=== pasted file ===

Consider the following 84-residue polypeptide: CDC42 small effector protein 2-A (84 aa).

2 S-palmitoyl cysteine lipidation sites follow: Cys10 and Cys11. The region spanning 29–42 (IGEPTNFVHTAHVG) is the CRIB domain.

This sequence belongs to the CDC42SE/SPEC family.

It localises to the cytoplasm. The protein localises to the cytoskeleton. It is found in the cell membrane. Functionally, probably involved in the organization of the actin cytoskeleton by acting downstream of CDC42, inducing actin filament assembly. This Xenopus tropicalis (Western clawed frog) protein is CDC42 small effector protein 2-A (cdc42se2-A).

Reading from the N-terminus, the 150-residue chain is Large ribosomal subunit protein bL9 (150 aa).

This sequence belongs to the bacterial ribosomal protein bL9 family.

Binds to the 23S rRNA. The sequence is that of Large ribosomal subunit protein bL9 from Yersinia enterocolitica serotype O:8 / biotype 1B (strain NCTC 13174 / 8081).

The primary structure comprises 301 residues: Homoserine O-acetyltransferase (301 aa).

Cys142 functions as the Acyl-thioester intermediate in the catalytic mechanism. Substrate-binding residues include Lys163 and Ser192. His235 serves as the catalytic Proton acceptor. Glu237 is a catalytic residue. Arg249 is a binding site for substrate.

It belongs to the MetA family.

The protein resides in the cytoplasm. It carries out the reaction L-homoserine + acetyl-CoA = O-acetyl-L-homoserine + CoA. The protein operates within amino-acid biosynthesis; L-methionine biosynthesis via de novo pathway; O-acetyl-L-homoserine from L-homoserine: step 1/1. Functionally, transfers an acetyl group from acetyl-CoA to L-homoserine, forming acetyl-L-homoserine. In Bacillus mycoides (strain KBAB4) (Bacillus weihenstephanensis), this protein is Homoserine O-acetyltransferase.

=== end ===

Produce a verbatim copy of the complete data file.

Consider the following 84-residue polypeptide: CDC42 small effector protein 2-A (84 aa).

2 S-palmitoyl cysteine lipidation sites follow: Cys10 and Cys11. The region spanning 29–42 (IGEPTNFVHTAHVG) is the CRIB domain.

This sequence belongs to the CDC42SE/SPEC family.

It localises to the cytoplasm. The protein localises to the cytoskeleton. It is found in the cell membrane. Functionally, probably involved in the organization of the actin cytoskeleton by acting downstream of CDC42, inducing actin filament assembly. This Xenopus tropicalis (Western clawed frog) protein is CDC42 small effector protein 2-A (cdc42se2-A).

Reading from the N-terminus, the 150-residue chain is Large ribosomal subunit protein bL9 (150 aa).

This sequence belongs to the bacterial ribosomal protein bL9 family.

Binds to the 23S rRNA. The sequence is that of Large ribosomal subunit protein bL9 from Yersinia enterocolitica serotype O:8 / biotype 1B (strain NCTC 13174 / 8081).

The primary structure comprises 301 residues: Homoserine O-acetyltransferase (301 aa).

Cys142 functions as the Acyl-thioester intermediate in the catalytic mechanism. Substrate-binding residues include Lys163 and Ser192. His235 serves as the catalytic Proton acceptor. Glu237 is a catalytic residue. Arg249 is a binding site for substrate.

It belongs to the MetA family.

The protein resides in the cytoplasm. It carries out the reaction L-homoserine + acetyl-CoA = O-acetyl-L-homoserine + CoA. The protein operates within amino-acid biosynthesis; L-methionine biosynthesis via de novo pathway; O-acetyl-L-homoserine from L-homoserine: step 1/1. Functionally, transfers an acetyl group from acetyl-CoA to L-homoserine, forming acetyl-L-homoserine. In Bacillus mycoides (strain KBAB4) (Bacillus weihenstephanensis), this protein is Homoserine O-acetyltransferase.